Midewin and its Plants of Concern Citizen Scientists
Volunteers Don Nelson and Gail Pyndus with Midewin seasonal worker, Steve Bissett, in the Perdue orange coneflower burn plot, counting stems and collecting data. Photo by Emily Kapler.
Volunteers Gail Pyndus and Mike Rzepka searching for and identifying Carex crawei on Drummond Prairie. Photo by Dani Drekich.
Mike Rzepka and Margaret Kelly counting plants of a Valeriana edulis var. ciliata subpopulation at Grant Creek Prairie. Photo by Dani Drekich.
Just one of the interesting challenges that we encounter while monitoring. Photo by Emily Hudson Richter.
Making a Difference for Rare Plants
Every year, the crisp wind, falling leaves, and dropping temperatures mark the transition from summer to fall. The prairie’s transition from vibrant hues and lush greens into subtle tones of tan and brown also marks the end of yet another monitoring season for Plants of Concern at Midewin National Tallgrass Prairie. For the past nine years, volunteer citizen scientists have been monitoring rare plants at Midewin National Tallgrass Prairie, and adjacent Grant Creek Prairie and Blodgett Road Dolomite Prairie. In 2009, eight species were monitored in 37 locations, ranging from the inconspicuous limestone quillwort (Isoetes butleri) to the elegant white lady’s slipper (Cypripedium candidum). Thanks to the help and dedication of 14 volunteer citizen scientists, over 250 hours were logged monitoring these rare plant species.
Plants of Concern (POC) coordinated through the Chicago Botanic Garden, studies the trends in rare plant populations in the Chicago-land region, including Midewin. POC citizen scientists collect data on these rare species such as plant location, population size, reproductive output, and threats. All data is tracked from year to year in order to evaluate trends in the population and assist staff in determining appropriate management actions.
Certain species require more in-depth information such as plant height, fruit counts or herbivory information. One such plant is eared false foxglove (Tomanthera auriculata), one of the species POC monitors twice at the end of summer. On the first visit, monitors tagged 200 individuals of this colorful plant with delicate purple flowers that bloom in morning and fall to the ground once the afternoon sun crosses their petals. Then, during the last week of September, monitors hiked through the prairie in search of the plants once again. Armed with measuring tapes and data sheets, volunteers counted fruits and recorded herbivory data on the plant whose leaves had turned a rich burgundy. This last trip to monitor eared false foxglove marked the final trip to Midewin for the 2009 field season.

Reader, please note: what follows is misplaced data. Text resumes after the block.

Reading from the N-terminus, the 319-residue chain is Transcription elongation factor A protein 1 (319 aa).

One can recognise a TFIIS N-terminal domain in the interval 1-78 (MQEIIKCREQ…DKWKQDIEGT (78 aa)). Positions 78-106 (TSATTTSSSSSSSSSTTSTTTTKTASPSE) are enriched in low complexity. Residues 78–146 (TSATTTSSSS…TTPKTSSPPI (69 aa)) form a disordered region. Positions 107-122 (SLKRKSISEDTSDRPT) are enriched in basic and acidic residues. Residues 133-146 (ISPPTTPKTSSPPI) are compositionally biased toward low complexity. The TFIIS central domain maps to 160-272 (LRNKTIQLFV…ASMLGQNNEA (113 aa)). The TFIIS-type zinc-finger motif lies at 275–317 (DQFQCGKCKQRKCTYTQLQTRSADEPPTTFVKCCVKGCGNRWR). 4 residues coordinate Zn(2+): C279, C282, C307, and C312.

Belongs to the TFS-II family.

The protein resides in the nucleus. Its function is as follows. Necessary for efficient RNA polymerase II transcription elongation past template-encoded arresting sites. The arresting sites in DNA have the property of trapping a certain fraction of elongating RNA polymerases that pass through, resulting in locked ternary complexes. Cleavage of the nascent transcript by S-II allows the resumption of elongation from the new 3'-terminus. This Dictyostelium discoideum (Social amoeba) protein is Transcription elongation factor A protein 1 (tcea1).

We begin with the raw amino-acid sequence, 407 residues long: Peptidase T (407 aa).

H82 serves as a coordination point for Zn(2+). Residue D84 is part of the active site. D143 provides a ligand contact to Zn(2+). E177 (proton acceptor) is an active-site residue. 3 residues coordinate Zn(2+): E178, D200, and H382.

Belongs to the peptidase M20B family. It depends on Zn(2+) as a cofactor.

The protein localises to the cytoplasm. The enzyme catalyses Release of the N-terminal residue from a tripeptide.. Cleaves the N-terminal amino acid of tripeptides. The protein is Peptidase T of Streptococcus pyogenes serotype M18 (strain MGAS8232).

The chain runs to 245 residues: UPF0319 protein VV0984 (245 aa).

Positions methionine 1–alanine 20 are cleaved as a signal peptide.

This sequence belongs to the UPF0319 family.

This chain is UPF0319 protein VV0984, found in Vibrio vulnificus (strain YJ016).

Altogether, volunteers came out on 14 days to monitor various rare plant species this year, a project during which they demonstrated their dedication and passion to these rare gems of the prairie. They waded through mud and standing water to get to sites, crawled through cattails, searched in seas of grasses and forbs for metal tags and counted thousands of plants. Rain or shine, they were eager and ready to meet their appointed botanizing rounds. Midewin’s Plants of Concern volunteer citizen scientists are dedicated and most of all “make a difference.”
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Plants of Concern Photos
Crawe sedge (Carex crawei). Photo by William Glass.
Hill’s thistle (Cirsium hillii). Photo by William Glass.
White lady’s-slipper (Cypripedium candidum). Photo by William Glass.
Leafy prairie clover (Dalea foliosa). Photo by William Glass.
Limestone hedge-hyssop (Gratiola quartermaniae). Photo by William Glass.
Clammy hedgehyssop (Gratiola neglecta). Photo by Emily Kapler.
Glade quillwort (Isoetes butleri). Photo by William Glass.
Hispid false mallow (Malvastrum hispidum). Photo by Emily Kapler.
Pitcher's stitchwort (Minuartia patula). Photo by Dani Drekich.
Glademallow (Napaea dioica). Photo by Mo Fayyaz.
Orange coneflower (Rudbeckia fulgida var. speciosa). Photo by Emily Kapler.
Buffalo clover (Trifolium reflexum). Photo by William Glass.
Earleaf foxglove (Tomanthera auriculata). Photo by William Glass.
Tobacco root (Valeriana edulis var. ciliata). Photo by Emily Kapler.